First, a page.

We have always imagined alternative futures, and our notions are often either radically hopeful or filled with fear. History is full of examples of tales of a future that never came to be – or, turned out to be entirely different from what the majority of people had expected. In this feature in the magazine, we take a closer look at past conceptions of the future, conceptions that are now mere parentheses in history. This time: The Miracle Kitchen.
The 1950s was the age of traditional gender roles and the nuclear family. The husband handled money affairs, and the wife kept the home. Women married young and started families, the well-being of which was the nexus of the female role. The US witnessed the so-called White Flight, where white, middle-class families moved to the suburbs, which resulted in rather homogeneous areas outside the cities and a distinct suburban consumer segment. Wealth and well-being went hand in hand, and with the growing economy of the 1950s there was time for leisure pursuits for this large middle class; though for women only once the household chores were done.
When the commercial for the fully automated kitchen RCA-Whirlpool® ‘Miracle Kitchen’ was shown in 1957, housewives were presented with a product that could drastically change home life. Here, a well-dressed, pretty housewife presented the kitchen of the future for American families. This kitchen would liberate women from trivial duties like cooking and cleaning, enabling her to instead focus on her husband, children and bridge games. The electronic kitchen could be controlled by hand movements and a control panel that could even activate a television set and directly transmit video from the kids’ room and the front door, making the wife able to monitor her home closely from her place in the kitchen. Most of the kitchen elements could adjust their height to the individual housewife for increased comfort, and from the control panel she could prepare a meal in minutes with little effort. The Miracle Kitchen was if anything a product tailored for the ideal woman of the 1950s.
The commercial was also part of The American Exhibition in Moscow, 1959. Here, it would give the Russians an idea of what US housewives could look forward to. Even though it was questioned if the automated kitchen really did exist on the other side of the Atlantic, the RCA-whirlpool Miracle Kitchen did succeed in being seen as the American near-future standard kitchen. Score 1-0 to the good ol’ USA.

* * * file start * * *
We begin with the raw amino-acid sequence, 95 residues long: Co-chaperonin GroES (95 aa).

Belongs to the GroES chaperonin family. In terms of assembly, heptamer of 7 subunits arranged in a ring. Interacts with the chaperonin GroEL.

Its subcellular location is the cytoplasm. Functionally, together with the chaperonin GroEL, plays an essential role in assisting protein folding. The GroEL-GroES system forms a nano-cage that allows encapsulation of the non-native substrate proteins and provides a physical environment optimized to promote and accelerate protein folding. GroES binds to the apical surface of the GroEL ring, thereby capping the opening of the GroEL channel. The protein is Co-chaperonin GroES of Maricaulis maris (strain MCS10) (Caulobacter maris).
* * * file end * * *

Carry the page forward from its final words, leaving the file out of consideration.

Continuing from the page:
However, the miracle kitchen did not have much of a future. The technology was far from developed; many of the kitchen elements didn’t work at all. The ones shown in the commercial were in fact radio-controlled, and behind a one-way mirror an assistant controlled the kitchen according to the housewife’s hand motions. Even so, the fully automated kitchen was a strike for capitalism, and at the Moscow exhibition this made Soviet Premier Nikita Khrushchev declare to the US Vice President that the same technology would, in a few years, also be standard in the Soviet Union.
Neither in the US nor the USSR were the politicians’ claims turned into reality. As women began to enter the labour market in the 1960s, fewer hours were spent at home, and ultimately the RCA-whirlpool Miracle Kitchen had neither the technology nor the target group, since the product was developed from the assumption that women would remain housewives.
Hence, the miracle was too good to be true. Today, the idea has been revived to some extent in products like Amazon’s ‘Dash buttons’, where the consumer can order groceries with a single touch of a button, and in smart fridges that help the consumer with recipes, ordering groceries, and such. Yet in spite of such examples, the idea of the fully automated kitchen hasn’t been taken up again. Why not?
It may be because the cooking process isn’t necessarily connected with a dreary chore. Less work does not equal less joy; something that was considered self-evident in the 1950s.
In the future, we are more likely to experience that the kitchen thinks with us rather than for us. Smart fridges and similar technologies that liberate us from shopping in the local or online supermarket may have very short lifespans, simply because we also lose the opportunity to become inspired for new culinary experiments. And not least being nudged toward impulse buys when we shop – which is not something that the retail trade could possibly want.